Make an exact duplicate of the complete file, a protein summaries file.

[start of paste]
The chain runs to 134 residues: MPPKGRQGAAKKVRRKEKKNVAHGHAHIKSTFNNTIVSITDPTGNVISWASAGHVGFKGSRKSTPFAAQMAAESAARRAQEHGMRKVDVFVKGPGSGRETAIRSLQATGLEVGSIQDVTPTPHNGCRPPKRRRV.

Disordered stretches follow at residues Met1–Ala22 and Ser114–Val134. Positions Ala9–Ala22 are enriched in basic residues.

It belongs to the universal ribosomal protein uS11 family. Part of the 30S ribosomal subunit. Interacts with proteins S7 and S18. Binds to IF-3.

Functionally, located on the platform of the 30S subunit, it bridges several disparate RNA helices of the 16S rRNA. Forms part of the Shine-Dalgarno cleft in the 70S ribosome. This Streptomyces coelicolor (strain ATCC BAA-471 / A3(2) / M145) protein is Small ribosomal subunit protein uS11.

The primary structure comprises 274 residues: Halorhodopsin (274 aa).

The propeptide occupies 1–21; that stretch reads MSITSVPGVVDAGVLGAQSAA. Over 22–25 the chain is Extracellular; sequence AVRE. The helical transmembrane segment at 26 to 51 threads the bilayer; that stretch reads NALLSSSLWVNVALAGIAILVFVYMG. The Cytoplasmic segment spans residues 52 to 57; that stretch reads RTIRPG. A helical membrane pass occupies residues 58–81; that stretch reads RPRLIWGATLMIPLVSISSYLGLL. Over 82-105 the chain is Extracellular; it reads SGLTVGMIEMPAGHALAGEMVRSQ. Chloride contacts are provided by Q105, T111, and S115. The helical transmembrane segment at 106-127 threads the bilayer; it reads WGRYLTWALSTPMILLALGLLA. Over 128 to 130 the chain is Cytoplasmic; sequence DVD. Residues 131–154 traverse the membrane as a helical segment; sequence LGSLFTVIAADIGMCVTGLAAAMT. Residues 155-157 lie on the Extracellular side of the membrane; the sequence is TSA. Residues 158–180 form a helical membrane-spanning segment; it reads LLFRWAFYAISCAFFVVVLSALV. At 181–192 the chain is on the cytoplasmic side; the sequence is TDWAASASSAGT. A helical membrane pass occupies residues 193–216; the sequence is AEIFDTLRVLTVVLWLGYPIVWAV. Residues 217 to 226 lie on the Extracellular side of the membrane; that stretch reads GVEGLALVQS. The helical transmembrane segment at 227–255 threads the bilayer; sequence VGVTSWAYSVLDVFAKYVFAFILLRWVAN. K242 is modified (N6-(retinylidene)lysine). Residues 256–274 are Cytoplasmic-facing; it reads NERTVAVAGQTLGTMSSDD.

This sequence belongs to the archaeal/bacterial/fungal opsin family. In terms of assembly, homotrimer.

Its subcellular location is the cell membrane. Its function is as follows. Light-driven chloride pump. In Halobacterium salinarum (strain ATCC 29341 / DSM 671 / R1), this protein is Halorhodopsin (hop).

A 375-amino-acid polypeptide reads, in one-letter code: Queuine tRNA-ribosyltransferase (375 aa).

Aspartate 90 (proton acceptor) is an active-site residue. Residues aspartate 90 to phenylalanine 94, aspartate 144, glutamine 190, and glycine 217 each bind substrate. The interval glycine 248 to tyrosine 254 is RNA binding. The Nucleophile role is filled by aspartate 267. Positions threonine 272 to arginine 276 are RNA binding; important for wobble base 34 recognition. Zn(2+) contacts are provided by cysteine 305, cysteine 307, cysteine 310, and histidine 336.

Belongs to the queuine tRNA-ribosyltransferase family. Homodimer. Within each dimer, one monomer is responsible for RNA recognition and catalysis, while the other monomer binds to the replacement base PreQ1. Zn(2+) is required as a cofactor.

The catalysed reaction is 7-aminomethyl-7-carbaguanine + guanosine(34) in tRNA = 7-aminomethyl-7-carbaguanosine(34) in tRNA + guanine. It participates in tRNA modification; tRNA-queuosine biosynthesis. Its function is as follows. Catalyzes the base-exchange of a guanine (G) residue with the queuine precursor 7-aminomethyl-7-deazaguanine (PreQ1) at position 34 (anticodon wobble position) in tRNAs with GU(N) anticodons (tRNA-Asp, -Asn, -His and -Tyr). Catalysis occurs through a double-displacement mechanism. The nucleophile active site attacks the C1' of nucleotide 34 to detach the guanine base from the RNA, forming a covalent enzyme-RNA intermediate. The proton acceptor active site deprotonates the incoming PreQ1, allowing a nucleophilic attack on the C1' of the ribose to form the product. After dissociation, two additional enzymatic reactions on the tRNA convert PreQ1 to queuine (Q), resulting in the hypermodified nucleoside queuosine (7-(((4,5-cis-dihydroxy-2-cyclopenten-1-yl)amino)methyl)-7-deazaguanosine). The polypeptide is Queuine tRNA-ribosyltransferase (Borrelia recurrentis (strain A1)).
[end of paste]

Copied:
The chain runs to 134 residues: MPPKGRQGAAKKVRRKEKKNVAHGHAHIKSTFNNTIVSITDPTGNVISWASAGHVGFKGSRKSTPFAAQMAAESAARRAQEHGMRKVDVFVKGPGSGRETAIRSLQATGLEVGSIQDVTPTPHNGCRPPKRRRV.

Disordered stretches follow at residues Met1–Ala22 and Ser114–Val134. Positions Ala9–Ala22 are enriched in basic residues.

It belongs to the universal ribosomal protein uS11 family. Part of the 30S ribosomal subunit. Interacts with proteins S7 and S18. Binds to IF-3.

Functionally, located on the platform of the 30S subunit, it bridges several disparate RNA helices of the 16S rRNA. Forms part of the Shine-Dalgarno cleft in the 70S ribosome. This Streptomyces coelicolor (strain ATCC BAA-471 / A3(2) / M145) protein is Small ribosomal subunit protein uS11.

The primary structure comprises 274 residues: Halorhodopsin (274 aa).

The propeptide occupies 1–21; that stretch reads MSITSVPGVVDAGVLGAQSAA. Over 22–25 the chain is Extracellular; sequence AVRE. The helical transmembrane segment at 26 to 51 threads the bilayer; that stretch reads NALLSSSLWVNVALAGIAILVFVYMG. The Cytoplasmic segment spans residues 52 to 57; that stretch reads RTIRPG. A helical membrane pass occupies residues 58–81; that stretch reads RPRLIWGATLMIPLVSISSYLGLL. Over 82-105 the chain is Extracellular; it reads SGLTVGMIEMPAGHALAGEMVRSQ. Chloride contacts are provided by Q105, T111, and S115. The helical transmembrane segment at 106-127 threads the bilayer; it reads WGRYLTWALSTPMILLALGLLA. Over 128 to 130 the chain is Cytoplasmic; sequence DVD. Residues 131–154 traverse the membrane as a helical segment; sequence LGSLFTVIAADIGMCVTGLAAAMT. Residues 155-157 lie on the Extracellular side of the membrane; the sequence is TSA. Residues 158–180 form a helical membrane-spanning segment; it reads LLFRWAFYAISCAFFVVVLSALV. At 181–192 the chain is on the cytoplasmic side; the sequence is TDWAASASSAGT. A helical membrane pass occupies residues 193–216; the sequence is AEIFDTLRVLTVVLWLGYPIVWAV. Residues 217 to 226 lie on the Extracellular side of the membrane; that stretch reads GVEGLALVQS. The helical transmembrane segment at 227–255 threads the bilayer; sequence VGVTSWAYSVLDVFAKYVFAFILLRWVAN. K242 is modified (N6-(retinylidene)lysine). Residues 256–274 are Cytoplasmic-facing; it reads NERTVAVAGQTLGTMSSDD.

This sequence belongs to the archaeal/bacterial/fungal opsin family. In terms of assembly, homotrimer.

Its subcellular location is the cell membrane. Its function is as follows. Light-driven chloride pump. In Halobacterium salinarum (strain ATCC 29341 / DSM 671 / R1), this protein is Halorhodopsin (hop).

A 375-amino-acid polypeptide reads, in one-letter code: Queuine tRNA-ribosyltransferase (375 aa).

Aspartate 90 (proton acceptor) is an active-site residue. Residues aspartate 90 to phenylalanine 94, aspartate 144, glutamine 190, and glycine 217 each bind substrate. The interval glycine 248 to tyrosine 254 is RNA binding. The Nucleophile role is filled by aspartate 267. Positions threonine 272 to arginine 276 are RNA binding; important for wobble base 34 recognition. Zn(2+) contacts are provided by cysteine 305, cysteine 307, cysteine 310, and histidine 336.

Belongs to the queuine tRNA-ribosyltransferase family. Homodimer. Within each dimer, one monomer is responsible for RNA recognition and catalysis, while the other monomer binds to the replacement base PreQ1. Zn(2+) is required as a cofactor.

The catalysed reaction is 7-aminomethyl-7-carbaguanine + guanosine(34) in tRNA = 7-aminomethyl-7-carbaguanosine(34) in tRNA + guanine. It participates in tRNA modification; tRNA-queuosine biosynthesis. Its function is as follows. Catalyzes the base-exchange of a guanine (G) residue with the queuine precursor 7-aminomethyl-7-deazaguanine (PreQ1) at position 34 (anticodon wobble position) in tRNAs with GU(N) anticodons (tRNA-Asp, -Asn, -His and -Tyr). Catalysis occurs through a double-displacement mechanism. The nucleophile active site attacks the C1' of nucleotide 34 to detach the guanine base from the RNA, forming a covalent enzyme-RNA intermediate. The proton acceptor active site deprotonates the incoming PreQ1, allowing a nucleophilic attack on the C1' of the ribose to form the product. After dissociation, two additional enzymatic reactions on the tRNA convert PreQ1 to queuine (Q), resulting in the hypermodified nucleoside queuosine (7-(((4,5-cis-dihydroxy-2-cyclopenten-1-yl)amino)methyl)-7-deazaguanosine). The polypeptide is Queuine tRNA-ribosyltransferase (Borrelia recurrentis (strain A1)).